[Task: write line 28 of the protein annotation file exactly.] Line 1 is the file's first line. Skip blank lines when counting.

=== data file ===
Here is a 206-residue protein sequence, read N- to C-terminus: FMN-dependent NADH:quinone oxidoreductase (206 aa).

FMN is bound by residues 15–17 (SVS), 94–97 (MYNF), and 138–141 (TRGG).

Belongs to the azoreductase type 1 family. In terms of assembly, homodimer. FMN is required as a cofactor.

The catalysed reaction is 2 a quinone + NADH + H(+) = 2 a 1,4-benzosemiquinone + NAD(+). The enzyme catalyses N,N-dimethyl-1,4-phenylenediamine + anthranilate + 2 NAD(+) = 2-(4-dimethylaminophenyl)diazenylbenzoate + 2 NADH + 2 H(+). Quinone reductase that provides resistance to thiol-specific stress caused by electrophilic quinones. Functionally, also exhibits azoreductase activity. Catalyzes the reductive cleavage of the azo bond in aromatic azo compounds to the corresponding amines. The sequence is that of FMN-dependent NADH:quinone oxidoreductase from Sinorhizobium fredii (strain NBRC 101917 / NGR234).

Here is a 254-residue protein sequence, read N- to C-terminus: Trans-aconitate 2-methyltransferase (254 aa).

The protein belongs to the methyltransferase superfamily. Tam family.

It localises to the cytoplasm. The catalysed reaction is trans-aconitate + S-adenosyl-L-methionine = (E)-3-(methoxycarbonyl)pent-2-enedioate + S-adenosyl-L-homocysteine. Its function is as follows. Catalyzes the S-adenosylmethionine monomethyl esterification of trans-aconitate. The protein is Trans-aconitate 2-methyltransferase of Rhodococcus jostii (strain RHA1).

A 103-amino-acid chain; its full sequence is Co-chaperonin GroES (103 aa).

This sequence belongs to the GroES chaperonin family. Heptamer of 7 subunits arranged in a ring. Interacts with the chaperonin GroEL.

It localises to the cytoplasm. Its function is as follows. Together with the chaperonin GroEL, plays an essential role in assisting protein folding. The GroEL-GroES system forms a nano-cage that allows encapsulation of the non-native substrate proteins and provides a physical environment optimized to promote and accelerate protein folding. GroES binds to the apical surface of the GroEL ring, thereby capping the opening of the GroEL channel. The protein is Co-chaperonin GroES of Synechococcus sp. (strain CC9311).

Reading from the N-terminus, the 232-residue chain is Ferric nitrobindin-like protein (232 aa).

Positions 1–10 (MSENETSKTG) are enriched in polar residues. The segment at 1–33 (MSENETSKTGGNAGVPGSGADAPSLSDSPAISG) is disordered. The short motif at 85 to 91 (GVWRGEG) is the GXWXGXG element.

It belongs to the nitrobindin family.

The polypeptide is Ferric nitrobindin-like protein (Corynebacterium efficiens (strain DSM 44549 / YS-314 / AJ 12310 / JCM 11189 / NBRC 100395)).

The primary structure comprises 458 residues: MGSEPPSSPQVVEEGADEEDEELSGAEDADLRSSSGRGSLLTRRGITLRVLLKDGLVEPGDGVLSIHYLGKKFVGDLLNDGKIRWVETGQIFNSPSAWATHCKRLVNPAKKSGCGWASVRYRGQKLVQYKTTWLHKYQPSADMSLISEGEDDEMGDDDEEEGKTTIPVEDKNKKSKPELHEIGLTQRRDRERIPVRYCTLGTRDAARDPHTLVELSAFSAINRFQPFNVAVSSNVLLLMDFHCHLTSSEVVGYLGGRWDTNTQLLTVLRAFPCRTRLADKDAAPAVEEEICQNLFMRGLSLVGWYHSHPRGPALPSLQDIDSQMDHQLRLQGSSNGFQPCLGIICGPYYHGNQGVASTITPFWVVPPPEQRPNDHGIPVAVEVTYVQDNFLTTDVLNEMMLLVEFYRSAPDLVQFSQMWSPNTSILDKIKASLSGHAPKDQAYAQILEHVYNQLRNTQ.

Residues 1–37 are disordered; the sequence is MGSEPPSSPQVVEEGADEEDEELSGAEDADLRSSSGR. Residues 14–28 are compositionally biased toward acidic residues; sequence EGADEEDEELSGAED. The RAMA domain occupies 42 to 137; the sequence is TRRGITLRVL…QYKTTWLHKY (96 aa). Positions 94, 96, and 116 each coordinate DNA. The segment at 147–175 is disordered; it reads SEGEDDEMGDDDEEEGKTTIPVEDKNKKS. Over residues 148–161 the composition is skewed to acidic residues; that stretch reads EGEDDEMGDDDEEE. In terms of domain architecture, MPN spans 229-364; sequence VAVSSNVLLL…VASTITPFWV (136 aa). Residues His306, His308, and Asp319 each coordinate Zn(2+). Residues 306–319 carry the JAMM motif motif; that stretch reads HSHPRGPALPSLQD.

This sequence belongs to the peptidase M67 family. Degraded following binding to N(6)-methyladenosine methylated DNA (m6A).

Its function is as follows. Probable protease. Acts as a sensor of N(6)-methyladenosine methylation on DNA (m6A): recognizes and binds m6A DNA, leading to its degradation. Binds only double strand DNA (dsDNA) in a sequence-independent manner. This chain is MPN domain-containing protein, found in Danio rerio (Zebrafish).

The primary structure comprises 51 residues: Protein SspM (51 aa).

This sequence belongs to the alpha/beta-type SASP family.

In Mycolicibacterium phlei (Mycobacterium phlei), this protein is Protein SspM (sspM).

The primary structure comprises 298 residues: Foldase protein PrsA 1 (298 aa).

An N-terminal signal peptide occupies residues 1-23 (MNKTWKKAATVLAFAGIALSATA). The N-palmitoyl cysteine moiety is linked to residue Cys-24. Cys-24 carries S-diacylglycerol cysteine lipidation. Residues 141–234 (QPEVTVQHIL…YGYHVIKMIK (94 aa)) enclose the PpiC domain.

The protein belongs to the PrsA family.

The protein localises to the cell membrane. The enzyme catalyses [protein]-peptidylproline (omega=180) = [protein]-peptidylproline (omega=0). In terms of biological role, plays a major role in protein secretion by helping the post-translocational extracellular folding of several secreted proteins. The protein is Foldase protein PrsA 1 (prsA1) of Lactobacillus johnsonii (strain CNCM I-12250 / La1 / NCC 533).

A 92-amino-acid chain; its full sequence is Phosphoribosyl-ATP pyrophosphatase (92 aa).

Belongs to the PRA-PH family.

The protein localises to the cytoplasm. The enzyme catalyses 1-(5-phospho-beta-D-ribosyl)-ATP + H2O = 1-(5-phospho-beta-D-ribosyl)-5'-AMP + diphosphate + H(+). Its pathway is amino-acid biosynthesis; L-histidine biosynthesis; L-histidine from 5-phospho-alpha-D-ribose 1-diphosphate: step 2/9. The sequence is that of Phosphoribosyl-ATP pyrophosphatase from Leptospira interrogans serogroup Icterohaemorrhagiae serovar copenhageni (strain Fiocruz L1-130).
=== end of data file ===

The protein localises to the cytoplasm. The enzyme catalyses 1-(5-phospho-beta-D-ribosyl)-ATP + H2O = 1-(5-phospho-beta-D-ribosyl)-5'-AMP + diphosphate + H(+). Its pathway is amino-acid biosynthesis; L-histidine biosynthesis; L-histidine from 5-phospho-alpha-D-ribose 1-diphosphate: step 2/9. The sequence is that of Phosphoribosyl-ATP pyrophosphatase from Leptospira interrogans serogroup Icterohaemorrhagiae serovar copenhageni (strain Fiocruz L1-130).